Surging to his feet, Jim snapped off his flashlight. He had to get to the dragon. Had to search somehow without the St. George brothers noticing him.

Another volley of shots reverberated through the night. Another inhuman scream raked the air. Without hesitating, Jim ran toward the sound. Near the coastline, maybe above the bluff where the waves beat mercilessly against the shore.

Stumbling over rocks, catching on branches, he fought his way through the brush. Twice he fell, his hands and face scraping on the ground and rough bark of the spruces. He gasped, breath harsh in his throat, and scrambled his way up a hillside that sheered off above the ocean. His feet sank in spongy ground. He fell again; but when he looked up, he saw her.

The dragon shone pearly grey in the deep night. Rearing upwards, she expanded her wings as though trying to launch into flight. But her left wing dripped blood and hung awkwardly. Her tormentors howled in triumph, brandishing their guns, pushing her back towards the bluff, hurling stones and branches at her silvery skin.

“No!” Jim screamed.

The dragon reared upwards again, crying piteously. The St. George’s bayed in derision. Jim ran forward, spreading his arms as though to protect the dragon from the onslaught of the hunters.

“Get away,” he shouted. “No! Stop! Get away!”  He ran at the men, waving his arms as though to protect her from them.

The two brothers darted behind her. Roger pulled the gun up to his shoulder, taking aim. The dragon fell down, beaten.

“No!” Jim shouted. He circled around and ran toward the men, fighting the wind and slippery turf.  And then above the crashing surf, he heard the sucking rumble of the bank giving way, crashing down into the ocean.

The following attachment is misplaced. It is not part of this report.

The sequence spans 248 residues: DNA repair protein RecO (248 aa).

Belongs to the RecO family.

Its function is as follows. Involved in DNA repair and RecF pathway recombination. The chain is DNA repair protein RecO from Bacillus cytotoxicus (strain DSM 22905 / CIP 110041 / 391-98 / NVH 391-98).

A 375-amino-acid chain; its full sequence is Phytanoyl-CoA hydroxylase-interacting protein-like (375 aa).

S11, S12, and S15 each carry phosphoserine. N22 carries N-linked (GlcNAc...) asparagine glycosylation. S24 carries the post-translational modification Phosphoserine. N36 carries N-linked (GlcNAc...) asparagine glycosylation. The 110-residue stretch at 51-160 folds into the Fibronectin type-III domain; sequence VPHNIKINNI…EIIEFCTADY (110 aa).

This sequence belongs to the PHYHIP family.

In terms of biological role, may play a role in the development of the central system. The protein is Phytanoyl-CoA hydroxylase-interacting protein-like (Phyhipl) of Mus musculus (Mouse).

The hunters yelled and danced for footing, but the cliffside, weakened by waves, collapsed, tumbling them to the surf below. Rocks and mud slid down with them, carrying the men to the rocky shore, half burying them in scree.

“Oh God,” Jim muttered. “Oh my God.”

He stood frozen now, unsure whether to turn back to the wounded dragon or search for the fallen men. His head swiveled toward the dragon, but in a shimmer of pearly grey light, the creature disappeared. A young woman, naked, clutching a bleeding arm, lay in the sodden grass.

Bewildered, Jim stared. She gazed back, grey eyes exhausted. “I am Audra,” she said, voice husky and uncertain. She tried to stand, but with a moan collapsed.

He looked uncertainly at the dark water. There was nothing to be seen but black waves, no sounds but wind and water. The men were gone. And before him lay the desire of his heart.

Jim stumbled forward and knelt by her side, felt for a pulse, and then throwing his jacket over her, carried her back to his camp. He thought he could feel her heart beating as she lay in his arms.

The storm was finally easing, wind dropping, rain falling in short sweeps rather than torrents. He laid her down on his sleeping bag and switched on his flashlight so that the beam fell on the unconscious woman. The pearly glow was fading; blood still dripped from Audra’s arm.

“Don’t die,” he whispered hoarsely. “Oh, dear God…Please don’t die.” Feverishly, he wrapped her in a blanket and bound the wound with supplies from his first aid kit.

What about the men who had fallen down the cliff? The gorge rose in his throat at the memory of the hunters’ vicious taunting and then the surreal picture of them scrabbling in the air as they fell.

Audra’s silver white hair brushed his arm like fine silk. Her eyes opened and she laid silver-tipped fingers over his arm. He lowered his head and tears ran down his cheeks. He would take Audra home, heal her…love her.

Once he had the dragon woman settled in the car, Jim rapidly packed up every bit of anything that would show he had ever been there. He paused and looked around the campsite. Dawn was breaking through the trees, showering golden light everywhere.

He would call for an ambulance to search for the men at the next gas station. Maybe he was doing wrong by not first going to the aid of the men…but they had tried to destroy Audra.

And now that he had glimpsed it, nothing could make him go back to a world without magic. Nothing.



This is the story of how Addie and Jacob's father rescued and fell in love with the Great Dragon Audra. The twins' story is the book, Dragons of Waves and Wind, which will be released in 2018.

If you enjoyed this short story, check out my other free short dragon stories: Wonder Woman and the Dragons, Dragon Dreams, Nell and the Ice Dragon and Dragon Love. My full-length novels Dragons of Desert and Dust and Dragons of Frost and Fire are available in paperback, Kindle and other ebook platforms.